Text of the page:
Poetry has long been dear to my heart. If you've been reading Small-leaved Shamrock, you also know how much pride I take in my Irish heritage. It was with great joy that I received a gift a few years back from my mother (thanks, Mom) of a book of Irish poetry spanning 1,000 years.
Yes, you read that right. 1000 Years of Irish Poetry: The Gaelic and Anglo Irish Poets from Pagan Times to the Present edited by Kathleen Hoagland is a compilation of the best poetic works by Irish poets over a period of history longer than you can imagine could fit in one book. Beginning with the ancient poetic songs from pre-Christian Ireland and progressing through the centuries to the modern Irish poets of more recent times, this book is a treasure for lovers of Irish poetry and Ireland in general.
There are so many treasures in this book, from the familiar The Wearin' of the Green (from the section on Anonymous Street Ballads) to Thomas D'Arcy McGee's 19th-century poem The Celtic Cross (within Anglo-Irish poetry). The table of contents itself is a historical timeline of sorts, beginning with ancient poetry written pre-7th-century and moving through the medieval period all the way to modern times. Included are moving poetic tributes to the culture and people of Ireland, poetic laments of hardships and suffering, and of course, an assortment of humorous Irish ballads.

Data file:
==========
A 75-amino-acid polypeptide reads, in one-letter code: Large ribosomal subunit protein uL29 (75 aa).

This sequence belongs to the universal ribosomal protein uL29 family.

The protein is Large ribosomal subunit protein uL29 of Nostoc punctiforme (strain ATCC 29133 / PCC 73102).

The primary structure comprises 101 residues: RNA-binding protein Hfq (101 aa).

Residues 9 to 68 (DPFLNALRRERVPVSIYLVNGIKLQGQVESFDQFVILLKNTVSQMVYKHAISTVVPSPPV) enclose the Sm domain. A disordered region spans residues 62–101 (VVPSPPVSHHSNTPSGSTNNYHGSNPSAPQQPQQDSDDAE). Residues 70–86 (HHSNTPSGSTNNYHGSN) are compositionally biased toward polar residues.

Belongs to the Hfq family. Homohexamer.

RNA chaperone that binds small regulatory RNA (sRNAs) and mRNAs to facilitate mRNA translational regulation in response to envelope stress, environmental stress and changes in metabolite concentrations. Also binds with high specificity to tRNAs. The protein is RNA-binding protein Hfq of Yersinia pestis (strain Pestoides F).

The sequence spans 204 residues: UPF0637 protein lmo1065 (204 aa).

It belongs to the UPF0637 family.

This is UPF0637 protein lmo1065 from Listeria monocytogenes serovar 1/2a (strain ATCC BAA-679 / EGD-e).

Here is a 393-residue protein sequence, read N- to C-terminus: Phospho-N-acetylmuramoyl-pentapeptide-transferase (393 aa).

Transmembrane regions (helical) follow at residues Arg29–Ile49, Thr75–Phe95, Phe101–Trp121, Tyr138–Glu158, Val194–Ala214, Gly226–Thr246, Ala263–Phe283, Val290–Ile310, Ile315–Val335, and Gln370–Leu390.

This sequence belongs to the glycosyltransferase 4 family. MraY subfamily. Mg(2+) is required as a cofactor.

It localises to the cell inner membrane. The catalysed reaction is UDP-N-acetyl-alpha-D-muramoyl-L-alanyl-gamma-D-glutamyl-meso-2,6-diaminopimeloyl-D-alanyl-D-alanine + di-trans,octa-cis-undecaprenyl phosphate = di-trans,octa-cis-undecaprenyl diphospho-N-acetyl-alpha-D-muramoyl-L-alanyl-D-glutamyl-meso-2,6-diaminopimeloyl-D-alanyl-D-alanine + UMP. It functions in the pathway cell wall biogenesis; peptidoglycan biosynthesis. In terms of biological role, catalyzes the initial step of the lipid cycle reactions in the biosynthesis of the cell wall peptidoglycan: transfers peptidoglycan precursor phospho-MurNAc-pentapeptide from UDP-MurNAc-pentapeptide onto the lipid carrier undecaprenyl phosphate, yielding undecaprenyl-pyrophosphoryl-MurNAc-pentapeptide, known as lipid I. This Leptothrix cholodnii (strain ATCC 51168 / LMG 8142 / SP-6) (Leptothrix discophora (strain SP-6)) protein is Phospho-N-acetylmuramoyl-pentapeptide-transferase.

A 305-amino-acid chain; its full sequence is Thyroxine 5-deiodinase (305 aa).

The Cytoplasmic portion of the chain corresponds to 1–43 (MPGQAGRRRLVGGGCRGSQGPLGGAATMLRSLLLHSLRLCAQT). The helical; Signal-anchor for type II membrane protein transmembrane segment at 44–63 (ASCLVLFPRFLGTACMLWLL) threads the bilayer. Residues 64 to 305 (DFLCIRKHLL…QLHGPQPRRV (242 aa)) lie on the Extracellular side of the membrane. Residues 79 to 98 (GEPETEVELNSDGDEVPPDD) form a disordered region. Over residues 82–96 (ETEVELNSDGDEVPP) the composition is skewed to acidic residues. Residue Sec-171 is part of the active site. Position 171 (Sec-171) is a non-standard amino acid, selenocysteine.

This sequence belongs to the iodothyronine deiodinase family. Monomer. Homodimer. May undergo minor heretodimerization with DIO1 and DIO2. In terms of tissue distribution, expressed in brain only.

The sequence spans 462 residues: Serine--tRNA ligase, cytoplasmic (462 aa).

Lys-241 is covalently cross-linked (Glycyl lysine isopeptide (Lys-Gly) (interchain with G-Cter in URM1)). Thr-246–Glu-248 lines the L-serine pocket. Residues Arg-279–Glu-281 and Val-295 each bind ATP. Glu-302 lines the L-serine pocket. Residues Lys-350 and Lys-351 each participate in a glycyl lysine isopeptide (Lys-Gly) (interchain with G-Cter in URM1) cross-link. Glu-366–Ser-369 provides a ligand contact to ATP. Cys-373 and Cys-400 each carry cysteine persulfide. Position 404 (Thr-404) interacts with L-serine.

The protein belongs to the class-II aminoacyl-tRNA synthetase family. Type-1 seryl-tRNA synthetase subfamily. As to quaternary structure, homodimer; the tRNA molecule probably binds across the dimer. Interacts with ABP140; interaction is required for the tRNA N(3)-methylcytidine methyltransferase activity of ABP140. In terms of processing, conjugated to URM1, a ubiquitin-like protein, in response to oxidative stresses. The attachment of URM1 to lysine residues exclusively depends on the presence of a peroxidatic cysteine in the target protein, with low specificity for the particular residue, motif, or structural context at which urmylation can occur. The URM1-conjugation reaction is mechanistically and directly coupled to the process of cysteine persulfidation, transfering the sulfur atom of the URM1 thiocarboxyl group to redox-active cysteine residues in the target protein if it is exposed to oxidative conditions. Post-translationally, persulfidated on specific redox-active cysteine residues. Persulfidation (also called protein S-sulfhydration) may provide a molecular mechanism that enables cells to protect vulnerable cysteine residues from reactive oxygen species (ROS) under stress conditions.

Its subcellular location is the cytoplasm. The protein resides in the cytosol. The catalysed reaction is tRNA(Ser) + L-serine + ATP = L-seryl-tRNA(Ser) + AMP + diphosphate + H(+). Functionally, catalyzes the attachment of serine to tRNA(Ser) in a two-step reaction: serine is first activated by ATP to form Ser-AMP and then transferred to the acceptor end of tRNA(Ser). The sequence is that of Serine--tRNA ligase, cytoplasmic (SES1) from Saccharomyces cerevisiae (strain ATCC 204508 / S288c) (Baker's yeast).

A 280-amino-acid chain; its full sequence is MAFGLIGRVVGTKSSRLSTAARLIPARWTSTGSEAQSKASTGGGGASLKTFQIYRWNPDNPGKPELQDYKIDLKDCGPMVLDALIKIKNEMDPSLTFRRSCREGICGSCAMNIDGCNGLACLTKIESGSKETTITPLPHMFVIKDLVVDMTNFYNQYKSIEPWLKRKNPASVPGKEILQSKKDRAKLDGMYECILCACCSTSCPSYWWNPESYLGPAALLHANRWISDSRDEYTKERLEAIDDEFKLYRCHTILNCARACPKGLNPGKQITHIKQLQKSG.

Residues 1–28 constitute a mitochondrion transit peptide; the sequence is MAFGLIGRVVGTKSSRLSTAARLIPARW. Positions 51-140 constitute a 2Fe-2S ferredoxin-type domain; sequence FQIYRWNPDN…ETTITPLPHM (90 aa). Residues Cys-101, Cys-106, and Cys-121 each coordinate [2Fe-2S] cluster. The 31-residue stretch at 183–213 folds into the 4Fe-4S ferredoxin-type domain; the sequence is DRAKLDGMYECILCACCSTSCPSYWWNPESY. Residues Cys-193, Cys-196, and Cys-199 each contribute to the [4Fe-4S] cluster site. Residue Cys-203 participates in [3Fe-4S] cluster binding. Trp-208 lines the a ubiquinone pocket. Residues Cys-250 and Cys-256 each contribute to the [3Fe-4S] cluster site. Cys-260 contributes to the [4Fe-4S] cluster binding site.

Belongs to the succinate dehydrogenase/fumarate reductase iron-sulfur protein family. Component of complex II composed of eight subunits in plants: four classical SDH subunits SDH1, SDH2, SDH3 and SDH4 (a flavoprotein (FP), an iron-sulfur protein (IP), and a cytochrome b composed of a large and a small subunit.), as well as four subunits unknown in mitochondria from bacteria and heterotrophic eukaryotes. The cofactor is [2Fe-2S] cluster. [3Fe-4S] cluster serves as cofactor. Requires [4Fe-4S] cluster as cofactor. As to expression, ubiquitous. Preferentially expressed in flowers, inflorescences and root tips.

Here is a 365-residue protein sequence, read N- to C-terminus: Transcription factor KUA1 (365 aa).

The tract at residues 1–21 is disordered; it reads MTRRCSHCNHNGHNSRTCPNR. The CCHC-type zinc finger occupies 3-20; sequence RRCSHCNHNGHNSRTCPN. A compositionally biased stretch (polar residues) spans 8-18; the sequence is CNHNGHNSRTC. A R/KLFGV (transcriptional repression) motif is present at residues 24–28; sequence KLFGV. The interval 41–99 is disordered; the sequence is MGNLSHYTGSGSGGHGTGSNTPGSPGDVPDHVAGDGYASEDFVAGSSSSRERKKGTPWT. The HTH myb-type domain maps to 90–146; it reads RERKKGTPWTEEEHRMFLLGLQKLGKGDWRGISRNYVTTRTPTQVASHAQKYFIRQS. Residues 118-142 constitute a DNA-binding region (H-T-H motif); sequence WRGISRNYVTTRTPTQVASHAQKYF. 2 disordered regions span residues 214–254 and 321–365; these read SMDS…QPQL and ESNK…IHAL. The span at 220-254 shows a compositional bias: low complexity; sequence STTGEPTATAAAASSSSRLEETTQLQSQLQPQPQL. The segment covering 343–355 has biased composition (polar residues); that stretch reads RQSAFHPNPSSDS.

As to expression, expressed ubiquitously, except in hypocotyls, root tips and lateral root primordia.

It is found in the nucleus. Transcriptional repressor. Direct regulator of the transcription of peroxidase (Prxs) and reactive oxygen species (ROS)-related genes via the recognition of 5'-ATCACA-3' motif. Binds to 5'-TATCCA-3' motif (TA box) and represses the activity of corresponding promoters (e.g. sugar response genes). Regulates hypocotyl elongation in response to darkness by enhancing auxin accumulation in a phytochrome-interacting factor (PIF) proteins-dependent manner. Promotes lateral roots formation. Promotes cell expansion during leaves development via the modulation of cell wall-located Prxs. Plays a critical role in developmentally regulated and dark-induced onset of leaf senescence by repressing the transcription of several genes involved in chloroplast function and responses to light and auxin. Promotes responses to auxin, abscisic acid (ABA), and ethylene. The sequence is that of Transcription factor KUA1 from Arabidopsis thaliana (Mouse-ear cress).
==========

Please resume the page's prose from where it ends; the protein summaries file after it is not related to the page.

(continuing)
As stated on the book's cover, "1000 Years of Irish Poetry presents for the first time a panorama of Irish poetry as a literature, showing the many faces of the Irish poetic genius; lyrics, elegies, songs, street ballads, satires, patriotic hymns, dramatic epics, natural and contemplative poetry, odes and sonnets, and older unusual Gaelic forms of verse, which influenced the bardic poets of ancient and medieval Europe."
I can't imagine this book not being in my collection. Now, to find the time to be true to my Irish heritage and write more of my own poetic utterances...
For more on Irish poetry, try Out of What Began: A History of Irish Poetry in English by Gregory A. Schirmer.